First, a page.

To me, as I do in sales, I don’t waste time on those who say “yes”, they’ve already been sold. Nor do I waste time on those who steadfastly say “no” as the effort is too great and the end-result is probably not worth pursuing. I do; however, spend the majority of my time on those who say “maybe” as those are the people who might actively receive new information and have the capacity – hopefully – to evaluate situations and have a good chance of changing their points of view and by doing so become better human beings.
How do you think people can change the very culture they have been raised in to be a better one? To be more tolerant of others and their views and to accept that others can and do have differing, sometimes contentious opinions?
Put in laws which criminalise discrimination by all means, we won’t be the first country to adopt such measures, in fact, I think the United Nations already has codes which condemn discrimination in all its forms as do many countries around the world. Bahrain has signed Human Rights codes which already criminalise such discrimination, alas, it has not rewritten its local laws which directly contradict the international conventions. It is this that we should encourage the government and parliament to immediately do. I think that with the application of these anti-discrimination laws and measures, culture will start to change. Yes it might take a couple of generations or more, but a start must be made. We cannot continue to live in this divisive atmosphere.
But action and engagement are probably much more important. If the government is serious about achieving social harmony, it is well within its power to start the process by example. It won’t do so; however, by continuing to restrict the honour of serving in the armed forces and police to members of a certain sect or even worst, to non-Bahrainis. Nor will it lead by example by entrenching sectarian thinking by allowing whole ministries and state institutions to be saturated by members of certain sects, nor, for that matter, will it be the example to be emulated if even the ministerial positions are given on sectarian basis rather than one of capability and applicability to the job being offered.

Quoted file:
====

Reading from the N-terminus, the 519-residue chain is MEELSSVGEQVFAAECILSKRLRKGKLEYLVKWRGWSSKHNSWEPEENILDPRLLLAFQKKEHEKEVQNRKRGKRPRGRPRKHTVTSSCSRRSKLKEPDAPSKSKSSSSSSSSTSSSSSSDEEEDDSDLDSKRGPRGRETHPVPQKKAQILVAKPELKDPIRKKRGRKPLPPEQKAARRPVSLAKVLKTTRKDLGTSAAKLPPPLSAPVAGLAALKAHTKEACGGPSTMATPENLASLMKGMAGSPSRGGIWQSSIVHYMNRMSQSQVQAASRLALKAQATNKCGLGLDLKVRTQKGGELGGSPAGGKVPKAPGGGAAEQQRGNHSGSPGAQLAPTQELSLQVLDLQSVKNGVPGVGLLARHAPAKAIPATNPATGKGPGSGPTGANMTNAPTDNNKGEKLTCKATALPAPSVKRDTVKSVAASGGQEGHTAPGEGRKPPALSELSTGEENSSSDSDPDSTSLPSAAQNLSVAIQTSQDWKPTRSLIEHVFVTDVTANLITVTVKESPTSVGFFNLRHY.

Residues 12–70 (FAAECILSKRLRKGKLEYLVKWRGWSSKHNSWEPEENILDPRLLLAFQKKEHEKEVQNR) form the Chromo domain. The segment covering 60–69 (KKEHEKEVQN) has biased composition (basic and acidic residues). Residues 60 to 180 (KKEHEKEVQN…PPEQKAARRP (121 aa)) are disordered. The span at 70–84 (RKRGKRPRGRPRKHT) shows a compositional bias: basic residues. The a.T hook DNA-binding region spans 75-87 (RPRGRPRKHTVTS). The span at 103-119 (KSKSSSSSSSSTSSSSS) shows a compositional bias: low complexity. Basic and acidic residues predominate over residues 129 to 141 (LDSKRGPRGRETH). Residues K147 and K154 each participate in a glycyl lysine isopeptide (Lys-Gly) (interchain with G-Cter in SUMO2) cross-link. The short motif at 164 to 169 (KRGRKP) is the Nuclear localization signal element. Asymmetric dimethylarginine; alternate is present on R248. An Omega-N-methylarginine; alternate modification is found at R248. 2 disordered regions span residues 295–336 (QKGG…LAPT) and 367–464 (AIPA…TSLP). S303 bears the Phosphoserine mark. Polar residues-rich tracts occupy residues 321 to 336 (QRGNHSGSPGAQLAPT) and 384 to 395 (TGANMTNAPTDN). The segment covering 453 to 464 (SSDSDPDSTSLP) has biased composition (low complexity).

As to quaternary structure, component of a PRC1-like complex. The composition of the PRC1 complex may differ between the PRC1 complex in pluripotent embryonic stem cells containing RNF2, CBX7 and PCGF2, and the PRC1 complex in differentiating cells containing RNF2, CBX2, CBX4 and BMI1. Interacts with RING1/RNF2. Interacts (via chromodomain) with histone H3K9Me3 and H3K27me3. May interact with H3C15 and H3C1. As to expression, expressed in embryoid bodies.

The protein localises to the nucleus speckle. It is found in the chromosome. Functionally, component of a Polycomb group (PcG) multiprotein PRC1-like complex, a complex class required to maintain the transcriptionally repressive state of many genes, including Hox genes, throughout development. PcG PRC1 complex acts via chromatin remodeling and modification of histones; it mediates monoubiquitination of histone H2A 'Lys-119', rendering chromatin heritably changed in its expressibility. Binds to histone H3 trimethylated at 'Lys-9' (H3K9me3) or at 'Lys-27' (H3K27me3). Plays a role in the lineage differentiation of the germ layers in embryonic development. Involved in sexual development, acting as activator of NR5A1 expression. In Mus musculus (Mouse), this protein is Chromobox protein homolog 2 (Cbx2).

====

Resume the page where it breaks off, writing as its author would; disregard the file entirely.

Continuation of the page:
Engagement also means transparency and welcoming criticism. Where is this transparency in dealing with the Bandargate situation? Could the government’s position be classified by anything but opaque? So far we have seen the apparent government’s machinations even within the parliament – the chamber in which the protection of democracy and democratic institutions should be protected – to restrict any action which might be taken in this situation’s reparation. Let me not mention the judicial case which necessitated the complete gag imposed on the press in discussing this rather important situation which – ironically – could easily be used as a rallying point of complete cultural and societal change to the better.
I have hope, of course. But I must confess that my optimism is waning when I see articles as those quoted above. Rather than opening up and recognising a problem, what we continuously find instead are paroxysms of denial and rules by violent reaction, rather than by common sense.
So prepare yourselves, my friends, for living under a new State Security Law. Watch your step because the Ministry of Interior might have unlimited powers in looking through keyholes at what you might do. The Ministry of Information will further restrict the Internet and the press while the Ministry of Islamic Affairs is going to dictate how you practice your religion.
The end result is Big Brother all over again. Or in our case, the 1990s to be exact.
Welcome to the New New State Security Law. One in which I can’t think that anyone in their right mind is going to regard Bahrain as Business Friendly.